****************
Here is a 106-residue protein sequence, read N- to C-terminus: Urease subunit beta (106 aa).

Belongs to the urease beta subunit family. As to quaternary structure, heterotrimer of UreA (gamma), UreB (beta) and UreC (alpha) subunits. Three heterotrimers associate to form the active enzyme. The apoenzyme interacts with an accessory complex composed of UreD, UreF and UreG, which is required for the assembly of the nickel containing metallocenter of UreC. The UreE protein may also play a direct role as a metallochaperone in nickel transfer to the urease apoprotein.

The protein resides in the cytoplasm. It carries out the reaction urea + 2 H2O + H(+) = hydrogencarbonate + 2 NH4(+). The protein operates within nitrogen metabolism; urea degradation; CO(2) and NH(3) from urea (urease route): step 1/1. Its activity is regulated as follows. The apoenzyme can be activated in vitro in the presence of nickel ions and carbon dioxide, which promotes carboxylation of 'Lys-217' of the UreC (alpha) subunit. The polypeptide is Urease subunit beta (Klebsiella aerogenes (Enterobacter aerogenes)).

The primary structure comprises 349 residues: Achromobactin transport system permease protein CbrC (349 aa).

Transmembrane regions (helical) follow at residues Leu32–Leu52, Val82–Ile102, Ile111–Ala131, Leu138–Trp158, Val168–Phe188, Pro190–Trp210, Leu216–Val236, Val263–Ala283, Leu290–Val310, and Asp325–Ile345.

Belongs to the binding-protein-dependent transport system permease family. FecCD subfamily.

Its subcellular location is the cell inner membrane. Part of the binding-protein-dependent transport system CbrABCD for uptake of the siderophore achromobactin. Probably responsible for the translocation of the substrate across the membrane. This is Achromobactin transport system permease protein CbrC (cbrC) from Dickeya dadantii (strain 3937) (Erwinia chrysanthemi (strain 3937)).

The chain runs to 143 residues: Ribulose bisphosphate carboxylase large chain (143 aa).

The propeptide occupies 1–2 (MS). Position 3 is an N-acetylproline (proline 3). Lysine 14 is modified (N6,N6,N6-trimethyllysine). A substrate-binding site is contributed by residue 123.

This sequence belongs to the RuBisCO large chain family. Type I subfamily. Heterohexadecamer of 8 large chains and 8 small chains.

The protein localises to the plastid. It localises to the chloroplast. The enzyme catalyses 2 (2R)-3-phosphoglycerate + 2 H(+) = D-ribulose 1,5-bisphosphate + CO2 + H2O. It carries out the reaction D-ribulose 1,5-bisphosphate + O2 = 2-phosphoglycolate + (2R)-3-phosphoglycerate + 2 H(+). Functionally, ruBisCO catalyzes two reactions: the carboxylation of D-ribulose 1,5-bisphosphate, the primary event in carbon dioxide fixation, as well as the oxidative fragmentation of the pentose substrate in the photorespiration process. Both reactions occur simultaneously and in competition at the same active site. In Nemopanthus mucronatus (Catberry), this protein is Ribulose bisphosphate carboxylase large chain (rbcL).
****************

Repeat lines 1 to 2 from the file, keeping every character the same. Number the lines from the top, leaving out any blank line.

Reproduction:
Here is a 106-residue protein sequence, read N- to C-terminus: Urease subunit beta (106 aa).

Belongs to the urease beta subunit family. As to quaternary structure, heterotrimer of UreA (gamma), UreB (beta) and UreC (alpha) subunits. Three heterotrimers associate to form the active enzyme. The apoenzyme interacts with an accessory complex composed of UreD, UreF and UreG, which is required for the assembly of the nickel containing metallocenter of UreC. The UreE protein may also play a direct role as a metallochaperone in nickel transfer to the urease apoprotein.